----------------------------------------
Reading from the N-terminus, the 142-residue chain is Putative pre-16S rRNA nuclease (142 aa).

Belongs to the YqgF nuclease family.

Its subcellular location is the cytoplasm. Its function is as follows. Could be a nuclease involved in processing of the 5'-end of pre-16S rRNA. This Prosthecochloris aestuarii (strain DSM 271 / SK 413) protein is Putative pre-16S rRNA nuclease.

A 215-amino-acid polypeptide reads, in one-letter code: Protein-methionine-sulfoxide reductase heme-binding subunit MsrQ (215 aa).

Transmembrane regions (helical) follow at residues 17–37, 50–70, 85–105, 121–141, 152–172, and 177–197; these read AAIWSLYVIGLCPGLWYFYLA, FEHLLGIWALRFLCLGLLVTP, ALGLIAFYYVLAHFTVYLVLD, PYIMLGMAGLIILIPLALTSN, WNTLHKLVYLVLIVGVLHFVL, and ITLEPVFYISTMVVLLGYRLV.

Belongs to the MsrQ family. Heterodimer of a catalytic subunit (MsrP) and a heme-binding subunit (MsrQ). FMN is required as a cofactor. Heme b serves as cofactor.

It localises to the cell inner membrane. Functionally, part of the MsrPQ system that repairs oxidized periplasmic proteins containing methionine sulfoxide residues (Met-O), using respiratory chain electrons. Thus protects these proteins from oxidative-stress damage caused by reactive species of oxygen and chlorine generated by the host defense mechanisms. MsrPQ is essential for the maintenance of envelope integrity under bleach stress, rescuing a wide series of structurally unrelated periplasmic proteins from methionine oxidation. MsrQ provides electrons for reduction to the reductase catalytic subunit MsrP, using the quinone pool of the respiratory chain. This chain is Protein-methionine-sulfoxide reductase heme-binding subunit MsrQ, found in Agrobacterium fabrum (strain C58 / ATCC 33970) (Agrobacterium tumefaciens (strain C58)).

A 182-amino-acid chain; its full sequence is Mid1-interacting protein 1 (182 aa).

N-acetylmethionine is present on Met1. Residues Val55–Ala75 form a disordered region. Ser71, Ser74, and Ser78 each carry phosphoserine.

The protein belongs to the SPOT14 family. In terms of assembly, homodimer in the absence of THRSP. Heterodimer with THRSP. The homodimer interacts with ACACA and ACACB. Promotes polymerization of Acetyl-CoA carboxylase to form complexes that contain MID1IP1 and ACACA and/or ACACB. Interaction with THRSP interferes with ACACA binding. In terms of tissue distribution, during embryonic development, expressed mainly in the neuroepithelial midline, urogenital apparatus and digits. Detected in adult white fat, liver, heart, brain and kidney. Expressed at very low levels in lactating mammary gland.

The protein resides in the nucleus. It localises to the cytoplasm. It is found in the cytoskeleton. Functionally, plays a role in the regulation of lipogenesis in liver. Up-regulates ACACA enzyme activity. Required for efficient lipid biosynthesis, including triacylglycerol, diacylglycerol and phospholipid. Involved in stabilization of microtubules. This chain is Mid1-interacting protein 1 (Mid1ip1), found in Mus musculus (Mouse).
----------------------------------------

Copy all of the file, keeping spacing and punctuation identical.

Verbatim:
Reading from the N-terminus, the 142-residue chain is Putative pre-16S rRNA nuclease (142 aa).

Belongs to the YqgF nuclease family.

Its subcellular location is the cytoplasm. Its function is as follows. Could be a nuclease involved in processing of the 5'-end of pre-16S rRNA. This Prosthecochloris aestuarii (strain DSM 271 / SK 413) protein is Putative pre-16S rRNA nuclease.

A 215-amino-acid polypeptide reads, in one-letter code: Protein-methionine-sulfoxide reductase heme-binding subunit MsrQ (215 aa).

Transmembrane regions (helical) follow at residues 17–37, 50–70, 85–105, 121–141, 152–172, and 177–197; these read AAIWSLYVIGLCPGLWYFYLA, FEHLLGIWALRFLCLGLLVTP, ALGLIAFYYVLAHFTVYLVLD, PYIMLGMAGLIILIPLALTSN, WNTLHKLVYLVLIVGVLHFVL, and ITLEPVFYISTMVVLLGYRLV.

Belongs to the MsrQ family. Heterodimer of a catalytic subunit (MsrP) and a heme-binding subunit (MsrQ). FMN is required as a cofactor. Heme b serves as cofactor.

It localises to the cell inner membrane. Functionally, part of the MsrPQ system that repairs oxidized periplasmic proteins containing methionine sulfoxide residues (Met-O), using respiratory chain electrons. Thus protects these proteins from oxidative-stress damage caused by reactive species of oxygen and chlorine generated by the host defense mechanisms. MsrPQ is essential for the maintenance of envelope integrity under bleach stress, rescuing a wide series of structurally unrelated periplasmic proteins from methionine oxidation. MsrQ provides electrons for reduction to the reductase catalytic subunit MsrP, using the quinone pool of the respiratory chain. This chain is Protein-methionine-sulfoxide reductase heme-binding subunit MsrQ, found in Agrobacterium fabrum (strain C58 / ATCC 33970) (Agrobacterium tumefaciens (strain C58)).

A 182-amino-acid chain; its full sequence is Mid1-interacting protein 1 (182 aa).

N-acetylmethionine is present on Met1. Residues Val55–Ala75 form a disordered region. Ser71, Ser74, and Ser78 each carry phosphoserine.

The protein belongs to the SPOT14 family. In terms of assembly, homodimer in the absence of THRSP. Heterodimer with THRSP. The homodimer interacts with ACACA and ACACB. Promotes polymerization of Acetyl-CoA carboxylase to form complexes that contain MID1IP1 and ACACA and/or ACACB. Interaction with THRSP interferes with ACACA binding. In terms of tissue distribution, during embryonic development, expressed mainly in the neuroepithelial midline, urogenital apparatus and digits. Detected in adult white fat, liver, heart, brain and kidney. Expressed at very low levels in lactating mammary gland.

The protein resides in the nucleus. It localises to the cytoplasm. It is found in the cytoskeleton. Functionally, plays a role in the regulation of lipogenesis in liver. Up-regulates ACACA enzyme activity. Required for efficient lipid biosynthesis, including triacylglycerol, diacylglycerol and phospholipid. Involved in stabilization of microtubules. This chain is Mid1-interacting protein 1 (Mid1ip1), found in Mus musculus (Mouse).